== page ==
The Silence Breakers were named Person of the Year last December by Time magazine thus solidifying the #MeToo movement, which began after a series of revelations regarding harassment and abuse towards women by men in powerful positions.
This nefarious behavior has also touched the highest echelons of the New York City Ballet, with the retirement of Ballet Master in Chief Peter Martins after allegations were made regarding physical, verbal and sexual abuse. Martins ran City ballet with no apparent oversight. For decades, the rumors of his total control over the dancers were met with static silence from those in position to act upon it. Balanchine famously said ‘ballet is a woman,” and it is women who are coming forward to say no more.
The #Metoo movement is rapidly gaining momentum, touching all aspects of society. The artistic community has also responded in a variety of ways – for the arts have often been an agent for societal change. A Rebel in Venus is Marissa Alma Nick’s new piece for her company Alma Dance Theater. A Rebel in Venus Is a reaction to the abuse of women and the decision by many make to remain silent. It’s a timely piece that supports the #MeToo movement and deals with awakening and revolution, it’s about the empowerment of women, of finding a voice to say enough. And as Nick says,
“When women come together and work together, important and powerful things can happen.”
Alma Dance Theater “Flowers” – Christin Paige Minnotte
Marissa Alma Nick never intended to form a dance company in Miami, where she was born and raised. Her vision led her more towards Europe or Australia where contemporary dance is flourishing. Yet, Miami is home to Nick and this is where she established her company in 2014, naming it Alma after her great-grandmother Alma Deila. Alma – soul in Spanish.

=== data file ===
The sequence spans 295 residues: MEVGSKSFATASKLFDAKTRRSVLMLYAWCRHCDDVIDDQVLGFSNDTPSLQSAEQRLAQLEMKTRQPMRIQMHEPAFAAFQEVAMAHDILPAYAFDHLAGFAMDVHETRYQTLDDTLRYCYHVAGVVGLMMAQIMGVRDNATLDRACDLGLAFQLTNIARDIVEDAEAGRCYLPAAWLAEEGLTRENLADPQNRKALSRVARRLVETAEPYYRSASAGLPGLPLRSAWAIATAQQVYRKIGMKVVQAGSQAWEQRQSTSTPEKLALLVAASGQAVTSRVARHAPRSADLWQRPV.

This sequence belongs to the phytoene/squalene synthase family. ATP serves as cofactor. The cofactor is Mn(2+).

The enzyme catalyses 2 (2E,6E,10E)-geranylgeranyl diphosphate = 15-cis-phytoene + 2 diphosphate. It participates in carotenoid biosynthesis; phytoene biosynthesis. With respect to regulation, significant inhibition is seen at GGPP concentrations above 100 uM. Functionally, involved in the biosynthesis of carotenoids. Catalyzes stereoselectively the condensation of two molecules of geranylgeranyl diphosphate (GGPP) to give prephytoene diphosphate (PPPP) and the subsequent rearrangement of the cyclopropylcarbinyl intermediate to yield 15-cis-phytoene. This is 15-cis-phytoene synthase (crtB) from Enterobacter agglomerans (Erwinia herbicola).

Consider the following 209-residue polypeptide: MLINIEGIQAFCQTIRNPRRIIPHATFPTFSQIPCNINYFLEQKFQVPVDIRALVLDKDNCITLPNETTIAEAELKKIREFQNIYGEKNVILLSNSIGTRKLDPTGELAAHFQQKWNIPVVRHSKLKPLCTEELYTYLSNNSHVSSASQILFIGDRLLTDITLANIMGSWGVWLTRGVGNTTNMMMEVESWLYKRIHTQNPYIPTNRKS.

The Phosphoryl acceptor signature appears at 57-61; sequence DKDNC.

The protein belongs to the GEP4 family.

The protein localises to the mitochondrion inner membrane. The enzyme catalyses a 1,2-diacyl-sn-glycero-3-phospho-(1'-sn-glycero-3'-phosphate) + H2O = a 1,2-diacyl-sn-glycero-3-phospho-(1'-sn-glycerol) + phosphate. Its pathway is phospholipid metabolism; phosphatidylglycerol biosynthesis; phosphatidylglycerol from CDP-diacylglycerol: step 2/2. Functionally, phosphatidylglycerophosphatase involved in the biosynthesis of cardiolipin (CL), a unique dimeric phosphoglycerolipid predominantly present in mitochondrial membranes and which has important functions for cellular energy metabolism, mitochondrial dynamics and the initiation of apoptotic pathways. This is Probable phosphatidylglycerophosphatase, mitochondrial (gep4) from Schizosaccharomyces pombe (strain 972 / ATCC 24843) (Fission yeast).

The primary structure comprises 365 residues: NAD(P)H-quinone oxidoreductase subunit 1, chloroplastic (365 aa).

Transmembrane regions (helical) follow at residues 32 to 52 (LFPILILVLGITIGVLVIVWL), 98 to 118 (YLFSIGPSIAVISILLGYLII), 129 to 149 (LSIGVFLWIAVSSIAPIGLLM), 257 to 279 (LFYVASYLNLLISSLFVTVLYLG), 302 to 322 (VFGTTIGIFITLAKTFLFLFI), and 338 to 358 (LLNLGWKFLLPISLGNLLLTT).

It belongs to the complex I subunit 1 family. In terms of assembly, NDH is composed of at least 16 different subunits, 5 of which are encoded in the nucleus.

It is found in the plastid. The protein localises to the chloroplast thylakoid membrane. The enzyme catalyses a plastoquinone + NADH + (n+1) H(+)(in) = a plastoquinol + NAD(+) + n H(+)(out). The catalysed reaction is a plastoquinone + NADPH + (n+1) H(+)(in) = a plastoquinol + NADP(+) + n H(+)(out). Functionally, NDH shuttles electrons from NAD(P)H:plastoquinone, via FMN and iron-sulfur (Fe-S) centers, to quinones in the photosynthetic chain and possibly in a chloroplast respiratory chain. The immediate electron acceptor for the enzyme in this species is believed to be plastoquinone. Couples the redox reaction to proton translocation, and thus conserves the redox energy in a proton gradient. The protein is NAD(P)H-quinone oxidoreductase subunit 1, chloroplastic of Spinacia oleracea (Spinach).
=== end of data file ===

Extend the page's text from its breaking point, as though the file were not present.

Dance troupes are abound in Miami – there is a creative energy here, a certain excitement for the next dance performance, theater production or gallery opening. There is a sense that something is happening here, artistic foundations laid in the 1980’s are now bearing fruit in the form of cultural and artistic growth and quality. It is not surprising that many artists are making Miami their home.
Nick, a graduate of New World School of the Arts – one of the artistic foundations established in the 1980’s – moved away for a period of years before returning and forming her company. The troupe is not only located in Miami, but it also interacts with the environment, performing many site-specific pieces.
“Mira El Mar” Nick’s 2016 work dealing with climate change, took place on the beach and projected the audience 75 years in the future, where two women struggle to survive in a new and changed environment. Her site-specific choreography offers a fresh interpretation of our environment and our relationship to it.
Nick’s choreography spans a wide spectrum of topics ranging from an Edgar Allan Poe poem to dementia and Alzheimer’s. Cask takes it inspiration from Poe”s short story “The Cask of Amontillado”, whose central theme is revenge. In her choreography, Nick examines the relationship between victim and abuser. Each performance is different, thus ensuring that each performance is new and each performance is ephemeral – much like dance itself.
Flowers hits closer to home for Nick, dealing as it does with dementia and Alzheimer’s – a disease which inflicted her grandmother and great-grandmother. Flowers becomes a bonding agent for two women who are dealing with aging and dying while fighting dementia and Alzheimer’s. Memories are as real as the present. They struggled to go gently into the night. Flowers was a winner of a 2017 Knight Arts Challenge Award.
Nick’s electric choreography has produced some of the most poignant pieces shown in Miami in the last few years. This month the all female company is performing Flowers at City Center in New York City.